There is a general view abroad in Scotland that a “no” vote in the upcoming referendum on Scottish independence would represent a political win-win situation for the country. Even if voters were to register a ballot-box rejection of full sovereignty many believe that the British government would still be obliged to yield more authority to the Scottish government, a constitutional arrangement known as “devo-max” (the maximum devolution of powers from London to Edinburgh short of independence).
However in recent weeks several cogent observers have pointed out that in such an outcome it is far more likely that the British establishment will take the exact opposite view and having narrowly escaped the dissolution of their nation-state they will likely impose severe legislative restrictions on the autonomous powers of the Scots (and Welsh). Indeed the probable scenario would also see the clawing back of some existing areas of responsibility from the “national” authorities in Edinburgh and Cardiff and a tightening of control from London.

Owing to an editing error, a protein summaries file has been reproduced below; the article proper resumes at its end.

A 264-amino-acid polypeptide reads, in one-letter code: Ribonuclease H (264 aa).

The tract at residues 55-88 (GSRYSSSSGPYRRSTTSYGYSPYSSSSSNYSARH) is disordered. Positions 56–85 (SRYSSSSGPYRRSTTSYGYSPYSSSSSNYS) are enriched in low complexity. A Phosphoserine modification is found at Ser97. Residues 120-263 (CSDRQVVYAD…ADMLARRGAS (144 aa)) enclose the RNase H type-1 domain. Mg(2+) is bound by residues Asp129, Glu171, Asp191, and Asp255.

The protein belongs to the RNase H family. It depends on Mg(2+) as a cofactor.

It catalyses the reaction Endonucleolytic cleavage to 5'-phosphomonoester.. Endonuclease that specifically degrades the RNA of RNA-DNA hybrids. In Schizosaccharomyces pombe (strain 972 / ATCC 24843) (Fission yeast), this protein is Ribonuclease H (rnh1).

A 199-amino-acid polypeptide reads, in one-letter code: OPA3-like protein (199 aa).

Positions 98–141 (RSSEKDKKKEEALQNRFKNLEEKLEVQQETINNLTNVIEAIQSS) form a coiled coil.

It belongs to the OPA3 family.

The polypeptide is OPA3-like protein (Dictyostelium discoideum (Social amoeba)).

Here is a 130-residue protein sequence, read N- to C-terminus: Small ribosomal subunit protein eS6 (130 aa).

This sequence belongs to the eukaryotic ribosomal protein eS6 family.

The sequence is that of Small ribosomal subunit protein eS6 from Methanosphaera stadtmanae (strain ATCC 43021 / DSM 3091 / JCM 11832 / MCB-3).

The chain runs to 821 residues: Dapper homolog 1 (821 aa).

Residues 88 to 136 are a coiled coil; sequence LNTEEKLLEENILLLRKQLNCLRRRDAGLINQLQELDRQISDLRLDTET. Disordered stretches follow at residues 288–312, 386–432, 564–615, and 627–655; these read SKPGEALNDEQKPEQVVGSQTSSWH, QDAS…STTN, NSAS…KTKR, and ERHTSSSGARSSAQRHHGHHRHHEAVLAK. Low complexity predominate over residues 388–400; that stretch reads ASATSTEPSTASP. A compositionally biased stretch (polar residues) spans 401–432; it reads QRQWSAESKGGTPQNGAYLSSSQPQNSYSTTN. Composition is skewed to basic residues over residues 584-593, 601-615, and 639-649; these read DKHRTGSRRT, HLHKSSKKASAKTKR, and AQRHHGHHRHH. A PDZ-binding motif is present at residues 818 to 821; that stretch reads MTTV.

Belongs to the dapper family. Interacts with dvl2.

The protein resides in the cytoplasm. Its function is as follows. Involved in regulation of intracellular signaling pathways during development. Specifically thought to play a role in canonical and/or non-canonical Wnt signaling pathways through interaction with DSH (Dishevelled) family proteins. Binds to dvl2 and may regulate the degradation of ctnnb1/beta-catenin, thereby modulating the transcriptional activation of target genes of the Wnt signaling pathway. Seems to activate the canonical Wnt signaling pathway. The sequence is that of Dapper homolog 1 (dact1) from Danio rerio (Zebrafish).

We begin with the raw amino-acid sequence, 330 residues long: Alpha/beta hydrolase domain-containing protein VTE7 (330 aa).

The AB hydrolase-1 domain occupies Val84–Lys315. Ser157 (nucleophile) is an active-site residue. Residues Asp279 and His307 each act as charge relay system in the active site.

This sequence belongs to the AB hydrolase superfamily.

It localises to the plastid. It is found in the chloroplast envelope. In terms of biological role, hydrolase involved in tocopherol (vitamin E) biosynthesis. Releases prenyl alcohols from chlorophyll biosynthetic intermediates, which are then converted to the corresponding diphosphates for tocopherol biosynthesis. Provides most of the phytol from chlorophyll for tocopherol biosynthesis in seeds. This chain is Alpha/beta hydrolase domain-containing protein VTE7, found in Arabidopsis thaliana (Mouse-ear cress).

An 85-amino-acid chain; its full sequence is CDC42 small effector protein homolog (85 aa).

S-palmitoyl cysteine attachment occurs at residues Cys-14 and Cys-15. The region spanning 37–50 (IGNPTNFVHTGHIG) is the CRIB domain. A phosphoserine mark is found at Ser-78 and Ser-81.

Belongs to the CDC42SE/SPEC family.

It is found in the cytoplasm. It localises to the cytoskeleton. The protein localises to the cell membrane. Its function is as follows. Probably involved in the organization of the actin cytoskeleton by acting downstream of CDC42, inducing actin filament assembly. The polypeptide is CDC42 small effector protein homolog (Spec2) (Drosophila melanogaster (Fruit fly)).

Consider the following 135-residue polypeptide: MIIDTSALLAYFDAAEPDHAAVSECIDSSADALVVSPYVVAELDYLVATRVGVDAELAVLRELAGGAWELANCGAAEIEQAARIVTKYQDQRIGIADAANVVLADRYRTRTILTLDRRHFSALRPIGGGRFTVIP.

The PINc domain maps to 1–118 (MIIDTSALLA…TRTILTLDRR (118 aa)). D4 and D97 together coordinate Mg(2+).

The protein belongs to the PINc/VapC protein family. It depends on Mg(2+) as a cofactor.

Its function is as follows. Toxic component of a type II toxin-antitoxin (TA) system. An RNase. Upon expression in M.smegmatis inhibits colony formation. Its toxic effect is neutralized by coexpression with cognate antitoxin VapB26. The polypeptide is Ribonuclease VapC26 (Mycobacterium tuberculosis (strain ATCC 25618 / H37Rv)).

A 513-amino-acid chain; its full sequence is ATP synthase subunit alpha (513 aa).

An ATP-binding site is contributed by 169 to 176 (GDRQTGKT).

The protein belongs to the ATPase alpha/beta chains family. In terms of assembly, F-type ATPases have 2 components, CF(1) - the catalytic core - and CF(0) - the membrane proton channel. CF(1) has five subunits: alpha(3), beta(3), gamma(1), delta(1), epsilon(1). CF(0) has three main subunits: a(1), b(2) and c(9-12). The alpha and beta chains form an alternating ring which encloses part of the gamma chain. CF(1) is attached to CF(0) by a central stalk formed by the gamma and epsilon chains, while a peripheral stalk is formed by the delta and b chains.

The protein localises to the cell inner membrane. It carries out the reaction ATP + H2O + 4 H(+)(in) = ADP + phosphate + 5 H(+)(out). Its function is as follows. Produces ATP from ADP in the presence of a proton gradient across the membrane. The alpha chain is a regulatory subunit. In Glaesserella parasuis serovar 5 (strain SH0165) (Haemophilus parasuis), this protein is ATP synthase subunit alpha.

This has already been foreshadowed in the very public questioning of devolutionary powers in Scotland by Margaret Curran, a senior Labour Party figure in the country, and by the words of Andrew Neil, a leading Scottish-born journalist and pro-Union media presence, who has pointed out that a No vote will inevitably lead to severely reduced devolutionary powers in Scotland.
A significant number of people in Scotland may well choose to vote against independence in 2014 but they should be aware that in doing so they may be also voting for the British government to re-assume many of its previously conceded powers over their nation. A vote against full Edinburgh rule could just turn out to be a vote for a return to full London rule.